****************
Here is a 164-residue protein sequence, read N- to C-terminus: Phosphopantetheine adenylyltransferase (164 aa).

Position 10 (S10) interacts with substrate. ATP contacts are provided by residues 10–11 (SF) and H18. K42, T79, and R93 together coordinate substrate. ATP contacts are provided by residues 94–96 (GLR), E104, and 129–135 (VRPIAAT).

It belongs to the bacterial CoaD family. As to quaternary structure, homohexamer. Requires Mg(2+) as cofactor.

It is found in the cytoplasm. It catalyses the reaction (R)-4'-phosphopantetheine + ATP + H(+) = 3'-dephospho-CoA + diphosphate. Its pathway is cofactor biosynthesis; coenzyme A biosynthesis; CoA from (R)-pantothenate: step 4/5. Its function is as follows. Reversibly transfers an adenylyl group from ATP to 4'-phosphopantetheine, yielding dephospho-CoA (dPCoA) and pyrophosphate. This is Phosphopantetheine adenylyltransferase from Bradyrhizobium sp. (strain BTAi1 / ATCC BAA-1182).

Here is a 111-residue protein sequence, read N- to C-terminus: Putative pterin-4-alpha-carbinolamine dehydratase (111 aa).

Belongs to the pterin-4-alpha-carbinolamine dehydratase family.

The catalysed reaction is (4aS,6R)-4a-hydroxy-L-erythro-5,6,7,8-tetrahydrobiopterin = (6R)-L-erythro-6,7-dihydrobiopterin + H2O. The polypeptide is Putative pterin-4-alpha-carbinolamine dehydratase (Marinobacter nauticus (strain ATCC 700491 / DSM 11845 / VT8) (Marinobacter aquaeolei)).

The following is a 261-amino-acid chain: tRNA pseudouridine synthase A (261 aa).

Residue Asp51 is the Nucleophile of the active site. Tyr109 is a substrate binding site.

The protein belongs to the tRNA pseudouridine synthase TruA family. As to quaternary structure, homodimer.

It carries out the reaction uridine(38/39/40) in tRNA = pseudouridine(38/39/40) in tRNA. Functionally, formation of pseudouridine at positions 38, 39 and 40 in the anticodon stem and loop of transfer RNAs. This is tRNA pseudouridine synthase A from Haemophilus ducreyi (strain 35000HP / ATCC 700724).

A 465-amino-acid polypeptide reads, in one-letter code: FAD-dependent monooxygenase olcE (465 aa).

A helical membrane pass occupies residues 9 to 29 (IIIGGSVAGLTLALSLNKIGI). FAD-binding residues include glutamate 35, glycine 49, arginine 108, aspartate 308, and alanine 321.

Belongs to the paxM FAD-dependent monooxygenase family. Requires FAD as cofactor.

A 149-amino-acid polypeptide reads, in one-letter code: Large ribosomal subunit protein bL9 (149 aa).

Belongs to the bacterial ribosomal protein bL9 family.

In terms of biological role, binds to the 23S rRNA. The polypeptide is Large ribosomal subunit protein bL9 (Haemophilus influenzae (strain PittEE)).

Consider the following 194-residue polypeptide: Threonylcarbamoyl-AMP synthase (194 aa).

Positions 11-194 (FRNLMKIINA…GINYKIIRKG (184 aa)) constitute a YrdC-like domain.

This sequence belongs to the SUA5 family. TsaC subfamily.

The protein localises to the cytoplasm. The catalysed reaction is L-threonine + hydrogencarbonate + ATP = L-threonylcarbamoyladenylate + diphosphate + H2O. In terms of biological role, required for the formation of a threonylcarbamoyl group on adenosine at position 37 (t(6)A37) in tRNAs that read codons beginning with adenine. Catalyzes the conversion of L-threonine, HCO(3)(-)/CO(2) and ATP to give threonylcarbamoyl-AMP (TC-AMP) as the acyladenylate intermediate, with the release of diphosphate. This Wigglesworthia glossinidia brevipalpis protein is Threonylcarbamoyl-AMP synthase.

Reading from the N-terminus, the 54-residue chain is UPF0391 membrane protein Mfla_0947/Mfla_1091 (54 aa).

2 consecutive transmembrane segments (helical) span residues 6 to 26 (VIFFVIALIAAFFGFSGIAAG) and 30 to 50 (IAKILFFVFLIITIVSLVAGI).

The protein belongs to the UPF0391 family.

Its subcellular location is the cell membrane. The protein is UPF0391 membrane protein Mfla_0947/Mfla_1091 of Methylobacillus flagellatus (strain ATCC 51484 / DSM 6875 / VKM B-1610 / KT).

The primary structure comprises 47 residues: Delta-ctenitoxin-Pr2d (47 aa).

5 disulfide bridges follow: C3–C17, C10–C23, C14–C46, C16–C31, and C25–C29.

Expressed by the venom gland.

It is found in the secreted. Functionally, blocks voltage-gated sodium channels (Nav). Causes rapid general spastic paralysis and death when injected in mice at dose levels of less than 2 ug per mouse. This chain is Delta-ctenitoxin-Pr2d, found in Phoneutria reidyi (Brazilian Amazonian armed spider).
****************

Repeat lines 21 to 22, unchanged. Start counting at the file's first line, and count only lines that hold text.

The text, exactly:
The protein localises to the cytoplasm. The catalysed reaction is L-threonine + hydrogencarbonate + ATP = L-threonylcarbamoyladenylate + diphosphate + H2O. In terms of biological role, required for the formation of a threonylcarbamoyl group on adenosine at position 37 (t(6)A37) in tRNAs that read codons beginning with adenine. Catalyzes the conversion of L-threonine, HCO(3)(-)/CO(2) and ATP to give threonylcarbamoyl-AMP (TC-AMP) as the acyladenylate intermediate, with the release of diphosphate. This Wigglesworthia glossinidia brevipalpis protein is Threonylcarbamoyl-AMP synthase.

Reading from the N-terminus, the 54-residue chain is UPF0391 membrane protein Mfla_0947/Mfla_1091 (54 aa).